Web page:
United States, United States v. Batchelor

N.B. As per the disclaimer, neither the ICRC nor the authors can be identified with the opinions expressed in the Cases and Documents. Some cases even come to solutions that clearly violate IHL. They are nevertheless worthy of discussion, if only to raise a challenge to display more humanity in armed conflicts. Similarly, in some of the texts used in the case studies, the facts may not always be proven; nevertheless, they have been selected because they highlight interesting IHL issues and are thus published for didactic purposes.

[Source: United States Army Board of Review, 19 CMR 452 (1955)]



Corporal CLAUDE J. BATCHELOR [...]
CM 377832

Petition for review by USCMA pending

August 1, 1955

PRIOR HISTORY: Sentence adjudged September 30, 1954. Approved sentence:

Dishonorable discharge, total forfeiture, and confinement for twenty (20) years.

OPINION: [...]


Upon trial by general court-martial, the case being treated as non-capital by direction of the convening authority, the accused pleaded not guilty to but was convicted of two offenses of communicating with the enemy without proper authority (Charge I, Specifications 1 and 2), uttering a certain letter, which was disloyal to the United States, with design to promote disloyalty and disaffection among the civilian populace of the United States (Charge II and its specification), misconduct as a prisoner of war (Additional Charge I, Specification 2), and unlawfully participating in a “trial” of a fellow prisoner of war and recommending that he be shot (Additional Charge II and its specification), all offenses having been committed at Camp 5, Pyoktong, North Korea, while the accused was in the hands of the enemy as a prisoner of war, in violation of Articles 104, 134, 105 and 134, respectively, of the Uniform Code of Military Justice. [...]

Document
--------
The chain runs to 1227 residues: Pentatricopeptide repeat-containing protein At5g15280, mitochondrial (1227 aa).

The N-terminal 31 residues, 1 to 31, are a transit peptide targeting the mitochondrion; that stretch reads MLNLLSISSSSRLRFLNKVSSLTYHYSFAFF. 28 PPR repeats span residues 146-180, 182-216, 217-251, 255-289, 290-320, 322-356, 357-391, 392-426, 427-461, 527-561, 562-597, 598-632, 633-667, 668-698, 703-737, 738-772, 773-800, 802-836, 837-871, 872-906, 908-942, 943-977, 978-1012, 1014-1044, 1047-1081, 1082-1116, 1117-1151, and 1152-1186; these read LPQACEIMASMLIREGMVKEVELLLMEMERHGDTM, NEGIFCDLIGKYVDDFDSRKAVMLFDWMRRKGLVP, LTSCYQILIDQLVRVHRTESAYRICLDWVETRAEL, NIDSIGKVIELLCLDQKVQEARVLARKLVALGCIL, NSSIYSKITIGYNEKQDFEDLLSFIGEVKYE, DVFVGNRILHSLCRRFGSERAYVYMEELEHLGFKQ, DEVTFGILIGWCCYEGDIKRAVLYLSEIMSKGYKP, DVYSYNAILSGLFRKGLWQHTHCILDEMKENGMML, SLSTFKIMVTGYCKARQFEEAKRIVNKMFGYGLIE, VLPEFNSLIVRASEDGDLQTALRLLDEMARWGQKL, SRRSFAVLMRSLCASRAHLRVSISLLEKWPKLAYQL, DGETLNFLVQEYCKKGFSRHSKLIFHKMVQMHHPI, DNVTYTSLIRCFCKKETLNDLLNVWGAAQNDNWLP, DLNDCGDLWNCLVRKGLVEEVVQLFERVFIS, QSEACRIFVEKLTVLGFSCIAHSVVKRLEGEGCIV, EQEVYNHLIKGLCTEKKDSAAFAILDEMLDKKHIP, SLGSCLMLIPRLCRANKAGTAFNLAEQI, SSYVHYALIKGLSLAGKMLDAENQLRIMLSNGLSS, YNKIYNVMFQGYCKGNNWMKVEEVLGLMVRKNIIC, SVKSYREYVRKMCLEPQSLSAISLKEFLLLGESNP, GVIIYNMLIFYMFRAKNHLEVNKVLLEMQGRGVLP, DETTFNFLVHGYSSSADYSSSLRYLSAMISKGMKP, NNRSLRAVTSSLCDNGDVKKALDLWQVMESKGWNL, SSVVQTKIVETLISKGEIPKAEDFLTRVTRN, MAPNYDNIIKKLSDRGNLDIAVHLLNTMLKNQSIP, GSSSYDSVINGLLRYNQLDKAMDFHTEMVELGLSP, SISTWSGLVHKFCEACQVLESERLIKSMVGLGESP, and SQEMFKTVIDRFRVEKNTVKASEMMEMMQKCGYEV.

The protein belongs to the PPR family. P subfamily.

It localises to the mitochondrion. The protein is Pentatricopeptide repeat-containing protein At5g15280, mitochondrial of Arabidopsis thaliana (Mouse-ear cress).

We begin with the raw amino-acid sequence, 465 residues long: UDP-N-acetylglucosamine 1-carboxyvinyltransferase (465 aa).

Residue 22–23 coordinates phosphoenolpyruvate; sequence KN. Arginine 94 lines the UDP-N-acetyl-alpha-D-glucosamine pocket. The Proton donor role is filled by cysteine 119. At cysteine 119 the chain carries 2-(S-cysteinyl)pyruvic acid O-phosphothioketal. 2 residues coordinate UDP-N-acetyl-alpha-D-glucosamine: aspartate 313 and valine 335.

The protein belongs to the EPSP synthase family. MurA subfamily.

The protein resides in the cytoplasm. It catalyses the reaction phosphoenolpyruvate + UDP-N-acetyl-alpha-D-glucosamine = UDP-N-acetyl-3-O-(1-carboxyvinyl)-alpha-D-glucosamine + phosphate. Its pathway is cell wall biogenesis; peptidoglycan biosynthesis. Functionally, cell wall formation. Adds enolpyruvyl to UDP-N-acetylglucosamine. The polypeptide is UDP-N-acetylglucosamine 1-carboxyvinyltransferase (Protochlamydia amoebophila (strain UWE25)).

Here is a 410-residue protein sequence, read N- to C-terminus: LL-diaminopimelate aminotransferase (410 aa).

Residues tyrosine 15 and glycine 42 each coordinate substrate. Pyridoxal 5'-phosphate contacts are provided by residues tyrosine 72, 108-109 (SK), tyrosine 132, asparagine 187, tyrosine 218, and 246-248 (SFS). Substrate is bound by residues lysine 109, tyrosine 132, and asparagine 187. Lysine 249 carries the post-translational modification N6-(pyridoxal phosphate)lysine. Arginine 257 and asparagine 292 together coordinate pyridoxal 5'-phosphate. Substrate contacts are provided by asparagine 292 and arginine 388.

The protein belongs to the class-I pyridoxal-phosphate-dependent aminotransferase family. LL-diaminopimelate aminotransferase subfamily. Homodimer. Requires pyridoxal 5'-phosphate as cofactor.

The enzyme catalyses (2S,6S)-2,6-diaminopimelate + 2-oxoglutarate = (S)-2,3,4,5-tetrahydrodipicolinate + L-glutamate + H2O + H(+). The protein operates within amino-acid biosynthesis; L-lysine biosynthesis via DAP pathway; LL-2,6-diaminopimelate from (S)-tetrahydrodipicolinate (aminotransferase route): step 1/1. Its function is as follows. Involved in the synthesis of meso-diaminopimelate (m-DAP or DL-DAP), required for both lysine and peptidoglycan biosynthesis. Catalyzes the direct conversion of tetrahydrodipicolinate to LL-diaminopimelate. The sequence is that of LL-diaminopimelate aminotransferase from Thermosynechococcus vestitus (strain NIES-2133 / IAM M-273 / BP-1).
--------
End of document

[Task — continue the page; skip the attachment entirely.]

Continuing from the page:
The accused was convicted of knowingly, and without proper authority, communicating, corresponding and holding intercourse with the enemy, while in their hands as a prisoner of war, from on or about 1 July 1951 until on or about 1 September 1953, by joining with, participating in and leading discussion groups conducted by the enemy proposing, developing, discussing and reflecting certain views and opinions that the United States conducted bacteriological warfare in Korea, was an illegal aggressor in the Korean conflict, and that Communism should be embraced by the prisoners of war; by making speeches favoring Communism; by circulating petitions criticizing the United States for participating in the Korean conflict; by urging United Nations prisoners of war to sign said petitions; and by aiding and assisting the enemy to influence other United Nations prisoners of war to accept and follow the philosophies and tenets of Communism, in violation of Article 104 of the Code (Charge I, Specification 2). [...]